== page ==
How do you handle curious younger siblings in your Montessori homeschool preschool?

The number one most-asked question that I receive from readers goes something like this: “I have a mobile infant/toddler and a preschooler. The younger sibling is constantly wanting to touch/throw/eat all of the small pieces in the preschooler’s shelf work. How do I handle this?”

It’s been asked so often that I have a go-to checklist of strategies for this:

  1. Have some shelf work that is similar to the one your younger sibling wants to touch, but make it more age-appropriate for your infant/toddler. Redirect her to this material when she’s making it difficult for the older sibling to focus.
  2. Have some other materials for your infant/toddler that is just for her. Put those materials on the very bottoms of your work shelves so she can reach them independently.
  3. Put any work that you don’t want to be destroyed up higher on the tops of shelves or in containers that the younger sibling can’t open.
  4. Have work spaces that are only big enough for one person. If you can, make sure only one person’s work will fit at each table — that makes it easier to redirect the younger sibling to another table with her own work, making fewer distractions for the older sibling.
  5. Save your most important preschool lessons for times when the younger sibling is napping or super engaged with her own work.

I know it seems impossible if you’ve never tried it before, but I firmly believe that the best course of action is to try to include the younger sibling rather than making things completely off limits or trying to do things separately. It will require A LOT of supervision and redirecting from you at first, but I promise you that they are capable. I ran a toddler classroom of 15 kids ages 18 months to 3 years for seven years — and they are capable of so much more than we give them credit for. ESPECIALLY if you are prepared to redirect and put in the work to teach them how to use the materials appropriately.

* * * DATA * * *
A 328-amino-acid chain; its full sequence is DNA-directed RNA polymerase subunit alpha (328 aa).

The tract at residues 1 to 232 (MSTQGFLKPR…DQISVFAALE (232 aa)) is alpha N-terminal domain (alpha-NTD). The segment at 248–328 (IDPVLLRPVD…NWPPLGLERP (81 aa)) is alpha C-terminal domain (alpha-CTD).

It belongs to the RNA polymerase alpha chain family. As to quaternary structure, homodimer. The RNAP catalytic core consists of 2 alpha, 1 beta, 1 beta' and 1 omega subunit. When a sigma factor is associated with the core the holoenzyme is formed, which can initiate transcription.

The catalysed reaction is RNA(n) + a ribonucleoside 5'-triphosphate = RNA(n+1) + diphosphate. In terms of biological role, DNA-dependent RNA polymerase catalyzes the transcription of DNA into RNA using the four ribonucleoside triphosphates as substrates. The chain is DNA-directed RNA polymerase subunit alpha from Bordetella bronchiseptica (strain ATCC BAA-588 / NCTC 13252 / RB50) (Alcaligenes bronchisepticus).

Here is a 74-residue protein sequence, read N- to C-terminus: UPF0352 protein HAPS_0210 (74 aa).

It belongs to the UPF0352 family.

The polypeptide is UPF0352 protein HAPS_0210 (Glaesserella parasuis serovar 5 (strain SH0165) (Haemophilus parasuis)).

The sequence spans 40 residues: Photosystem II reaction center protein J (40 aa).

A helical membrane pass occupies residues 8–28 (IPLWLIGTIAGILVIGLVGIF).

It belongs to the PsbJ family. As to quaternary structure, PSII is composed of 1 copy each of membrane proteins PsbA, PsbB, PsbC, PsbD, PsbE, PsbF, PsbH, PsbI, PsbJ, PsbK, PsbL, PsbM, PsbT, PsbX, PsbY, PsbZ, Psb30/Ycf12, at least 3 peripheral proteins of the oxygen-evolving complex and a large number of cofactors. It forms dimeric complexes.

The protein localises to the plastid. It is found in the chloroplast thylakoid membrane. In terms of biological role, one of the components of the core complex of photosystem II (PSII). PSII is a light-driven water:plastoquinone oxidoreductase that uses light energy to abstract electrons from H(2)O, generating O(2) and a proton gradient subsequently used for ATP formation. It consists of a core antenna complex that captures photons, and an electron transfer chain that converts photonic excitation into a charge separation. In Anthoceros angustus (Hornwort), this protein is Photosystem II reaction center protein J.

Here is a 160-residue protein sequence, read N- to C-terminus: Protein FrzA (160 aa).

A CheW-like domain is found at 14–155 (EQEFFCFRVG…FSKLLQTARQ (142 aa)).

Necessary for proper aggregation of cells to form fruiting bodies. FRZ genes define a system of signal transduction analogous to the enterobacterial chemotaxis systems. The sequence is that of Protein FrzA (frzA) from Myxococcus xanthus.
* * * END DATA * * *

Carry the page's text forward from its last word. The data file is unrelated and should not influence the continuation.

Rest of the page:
If you don’t have the time, energy, or opportunity to put in that extra work, here’s a cheatsheet: Start by thinking about what need the younger sibling is expressing when she interrupts or destroys work. How can you meet that need? Is she interrupting because she wants some attention or just because she’s interested in what older sibling is doing? Is she throwing pieces of work because she needs her own throwing work?

Once you think you know what need your child is expressing, try these shortcuts:

  • If younger sibling is interrupting because she wants some attention, let her have some one-on-one time with you in another part of the room while older sibling is at work.
  • If younger sibling is just interested in what older sibling is doing, teach her to use her “observation hands”: standing quietly beside older sibling with her hands clasped behind her back.
  • If younger sibling needs to throw, create a throwing work with objects that she is allowed to throw within limits. You can set aside an empty box or basket, a work rug, or make a square with tape on the floor, then show her the bean bags or other objects that she is allowed to throw into that specified spot. Redirect her here when she tries to throw the older sibling’s materials.

Part of this is a waiting game — the younger sibling will eventually grow out of babyhood and be ready to fully participate in the work cycle on her own, and that time will come before you know it! While you’re in the thick of it, I know that it seems like this will never get easier. But I promise it will!

If you’d like more help from someone who’s been there, I highly recommend checking out my Montessori Homeschool Preschool E-Course — and just between you and me, it will be going on sale next week!